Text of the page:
A Journal of the Plague Year 3.0 Day 4

20th December 2020

So I’m trying valiantly not to have another political barney, but the force is strong (picture me at the breakfast table, the heel of my hand on my brow, shivering with effort). I mean shit has resolutely kicked off out there.

Thanks to the newly infectious super strain we’re currently entertaining on these shores 40 countries have banned flights and travel from the UK, Canada the latest, France the most damaging. This giant spanner in the works is due to the absolute backlog now blockading Dover, that normally handles 10,000 lorries a day coming off from the Channel Tunnel, under the world’s busiest shipping route (alone responsible for 20% of our offshore cargo). The ferries, tankers and Eurostar too of course.

Drivers heading for Britain are unlikely to commit to the crossing now as they’ll not be able to return, and be stuck with the miles of trucks now snaking through the Kent countryside, without even toilet facilities (they just have to go in a bush or dig a hole in the embankment), living out their cabs. Few are getting food or water either. This comes hot on the tails of the usual Xmas demand plus the stockpiling for the looming Brexit -a likely No Deal by all accounts. The PM is holding emergency talks with France over the next 48hrs, and maintains there will be no stay of execution for Brexit while he’s at it.

Supermarkets are already reporting gaps in their fresh produce and people are of course, panic buying. In terms of game theory we may well have to join them. This is what being the Billy No Mates of an international pariah looks like. Think Iran, North Korea, Cuba. Kent.

J booked a coach ticket for Wales, to spend his Xmas with his beau. He feels guilty for abandoning us but we’re more than fine; he has his own mental health to look after and no one likes spending their Xmas apart from the other half. I imagine them in a misty farmhouse in atmospheric dragon country, possibly with wolves worrying the local sheep. How romantic, in a Wuthering Heights kinda way.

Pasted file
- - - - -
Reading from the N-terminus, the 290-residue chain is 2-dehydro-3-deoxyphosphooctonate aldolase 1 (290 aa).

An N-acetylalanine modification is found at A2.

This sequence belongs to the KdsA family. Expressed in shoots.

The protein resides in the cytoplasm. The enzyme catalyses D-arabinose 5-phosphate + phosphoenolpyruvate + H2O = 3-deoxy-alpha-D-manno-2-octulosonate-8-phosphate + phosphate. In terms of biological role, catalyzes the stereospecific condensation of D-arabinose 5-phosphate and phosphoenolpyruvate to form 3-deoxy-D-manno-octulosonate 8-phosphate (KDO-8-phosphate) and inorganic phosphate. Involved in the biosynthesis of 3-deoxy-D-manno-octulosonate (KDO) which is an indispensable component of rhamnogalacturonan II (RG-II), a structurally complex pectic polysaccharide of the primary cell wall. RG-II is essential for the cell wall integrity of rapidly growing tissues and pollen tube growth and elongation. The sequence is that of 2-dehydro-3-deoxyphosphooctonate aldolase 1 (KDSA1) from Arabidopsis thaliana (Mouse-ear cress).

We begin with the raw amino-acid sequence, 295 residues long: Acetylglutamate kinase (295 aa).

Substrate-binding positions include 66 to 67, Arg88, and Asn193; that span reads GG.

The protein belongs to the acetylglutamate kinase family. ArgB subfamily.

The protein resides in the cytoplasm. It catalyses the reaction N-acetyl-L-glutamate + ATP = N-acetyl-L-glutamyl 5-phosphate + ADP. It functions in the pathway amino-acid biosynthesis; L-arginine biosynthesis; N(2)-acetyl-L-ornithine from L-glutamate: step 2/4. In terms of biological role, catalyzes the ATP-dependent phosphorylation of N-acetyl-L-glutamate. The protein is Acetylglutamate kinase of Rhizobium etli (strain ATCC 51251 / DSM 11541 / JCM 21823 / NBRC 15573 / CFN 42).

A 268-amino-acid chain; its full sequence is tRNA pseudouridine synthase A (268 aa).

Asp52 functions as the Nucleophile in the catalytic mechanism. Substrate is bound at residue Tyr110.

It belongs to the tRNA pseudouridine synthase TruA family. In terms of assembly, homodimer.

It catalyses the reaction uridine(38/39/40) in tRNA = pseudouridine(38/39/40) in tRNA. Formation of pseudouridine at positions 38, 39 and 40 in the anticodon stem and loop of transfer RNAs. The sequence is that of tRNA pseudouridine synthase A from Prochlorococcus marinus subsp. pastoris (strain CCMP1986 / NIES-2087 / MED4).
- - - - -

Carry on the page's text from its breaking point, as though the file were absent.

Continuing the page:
As reminder this was London at the start of this month, coming out of the second lockdown, when everything was low in infection. A different country entirely. Traditionally Leicester Square and Piccadilly Circus each get double the visitors of Times Square, Oxford Street 4x more, or 550,000 a day.

Then they noticed the infections weren’t lowering despite that lockdown. This is now, only six days after the new variant was identified, which doubled the sick within days:

Cooped inside I’ve spent the entire day watching youtube vids mindlessly, exhausting my algorithm (like a personal friend you can’t shake, perhaps I should give it a name, like Gilbert) so that it just stupidly chucks up the same offerings again and again. Then a movie for the evening -Interview With A Vampire -with J, who was a bit bored and texting throughout, until I’d conspicously clear my throat before a seminal section. The film is 2 hrs long, and quite wordy to stay true to Anne Rice’s cult book, but studded with exquisite scenes and images imprinting despite the understated nature of the work -it shows director Neil Jordan (the enfant terrible back in the day, fresh off from introducing gender bending to the IRA in The Crying Game) as a true master of his craft. Funereal black horses and carriage emerging from the Parisian mist, the vampires afire clawing at a ruined abbey, the graveyard statue looking at her husband for a caught second, as he becomes the damned and the undead.

This escapism is questionable, is it so far removed from the lalaland crazy outside? I doubt I will find the same haunting beauty of history being played out as the film so elegantly portrays, spanning three centuries in Gothic costumes, burning waterfronts and antebellum exorcism. It will instead be the queues and gaps under fluorescent lighting, the muffled coats and masks, the darkened, typically wet streets at this time of year. No Brad Pitt with long hair and wolfen eyes, a blonde, homicidal Tom Cruise or besotted Antonio Banderas to accompany me. But then nothing looked exotic back in their day either, to those contemporaneous eyes even in New Orleans, back when it was French and (d)ripping with Spanish moss and bodices. They likely moaned about the mud and stench, and you know, fleas, rats, smallpox.

Anyhoo, this is no cinematographer’s play, it’s real life and shopping. Maybe some basket banging with grannies over the last banana, which I can imagine I’ll swing to In the Hall of the Mountain King, or Rule Britannia. Time to grab the coat, and just fucking brave it. Bring it on.

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